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 Modern Life Is Rubbish- Blur

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Number of posts : 21
Registration date : 2010-12-24

Modern Life Is Rubbish- Blur Empty
PostSubject: Modern Life Is Rubbish- Blur   Modern Life Is Rubbish- Blur EmptySat Jan 15, 2011 12:40 pm

Modern Life Is Rubbish- Blur R3919431109063502uw5
Modern Life Is Rubbish

Released: 10 May 1993
Recorded: 1992-early 1993
Genre: Britpop
Length: 58:57
Label: Food, SBK Records
Producer: Blur, Stephen Street, Steve Lovell, John Smith

Damon Albarn - Vocals, Piano, Keyboards, Synths
Graham Coxon - guitars, backing vocals
Alex James -bass guitar, backing vocals
Dave Rowntree - drums, percussion

"Modern life, well it's rubbish....."
From: For Tomorrow

Probably the epitome of the Britpop movement Blur’s second album aptly named Modern Life Is Rubbish was a departure from their ‘shoe gaze’ inspired first album Leisure. After being called ‘manufactured pop stars’ and ‘Stone Roses rip-offs’ the band had changed their image and ideology to showcase their pride in English heritage and write songs that spoke mainly to British youth. At the time of it’s release American Grunge was a dominate force in the UK charts frontman Damon Albran would comment If punk was about getting rid of hippies, then I'm getting rid of grunge’. The bands dislike of America would only increase while on tour for Leisure, Damon who was homesick began to ‘write songs which created an English atmosphere’. In Fact a working title for Modern Life was ‘England vs. America’. Blur took all this angst to create a record which epitomized life in UK and British pop music in the 90’s which I believe holds as much relevance today as it did upon it’s release in 1993.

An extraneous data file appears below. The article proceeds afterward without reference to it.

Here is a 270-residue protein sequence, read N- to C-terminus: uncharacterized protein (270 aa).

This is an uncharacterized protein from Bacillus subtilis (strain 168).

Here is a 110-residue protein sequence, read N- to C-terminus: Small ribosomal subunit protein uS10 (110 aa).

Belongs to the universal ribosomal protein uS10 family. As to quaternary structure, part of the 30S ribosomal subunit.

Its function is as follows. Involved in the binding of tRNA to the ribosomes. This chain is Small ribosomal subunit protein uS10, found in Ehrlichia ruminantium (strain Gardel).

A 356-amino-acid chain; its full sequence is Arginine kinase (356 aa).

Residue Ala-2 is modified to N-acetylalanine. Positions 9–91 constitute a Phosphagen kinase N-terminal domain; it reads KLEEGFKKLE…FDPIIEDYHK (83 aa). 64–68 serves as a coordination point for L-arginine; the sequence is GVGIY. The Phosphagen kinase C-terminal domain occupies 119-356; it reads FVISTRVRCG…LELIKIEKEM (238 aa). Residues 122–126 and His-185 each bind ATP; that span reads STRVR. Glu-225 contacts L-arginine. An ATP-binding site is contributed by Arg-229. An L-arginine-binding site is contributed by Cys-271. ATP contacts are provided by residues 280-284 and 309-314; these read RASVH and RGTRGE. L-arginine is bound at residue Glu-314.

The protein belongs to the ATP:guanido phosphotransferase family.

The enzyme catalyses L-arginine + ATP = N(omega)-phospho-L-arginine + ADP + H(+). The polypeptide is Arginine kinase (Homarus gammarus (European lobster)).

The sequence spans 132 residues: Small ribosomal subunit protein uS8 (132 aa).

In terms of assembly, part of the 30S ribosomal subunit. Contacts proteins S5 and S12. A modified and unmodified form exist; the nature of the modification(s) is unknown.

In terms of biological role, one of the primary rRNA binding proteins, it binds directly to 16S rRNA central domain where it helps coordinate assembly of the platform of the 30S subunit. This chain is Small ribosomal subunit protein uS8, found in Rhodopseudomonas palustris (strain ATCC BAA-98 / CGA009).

Ok now that we’ve got all my professionalism out of the way let’s take a look at some of the high lights, shall we? ‘Why not all the tracks?’, you may ask well, because I’m just too lazy.

For Tomorrow: Every good album should have a great opener and For Tomorrow is exactly that in fact it’s one of my favorite songs ever. The opening lines after a few strums on an acoustic guitar hear Damon singing ‘he’s a 20th century boy’ just grab your attention and the whole atmosphere of the song screams LONDON. Blur manages to take something as simple as ‘la-la-la’ and turn it into something beautiful for the chorus that you can’t help but sing along. This song makes me wish I was English. The video it’s self is quite good. Directed by Julian Temple it shows the band around London from flying kites in the park to Damon floating in the Thames, also the shots of the everyday people singing along for the chorus give it a sense of ‘we are for the common people because we are common people’ feel.


Another version of this song which I felt I had to add because of it's greatness is a stripped down version of the song taken from the Great Xpectations concert in Finsbury park with just Graham on guitar and backing vocals and Damon singing seems to just intensify the beauty of the song.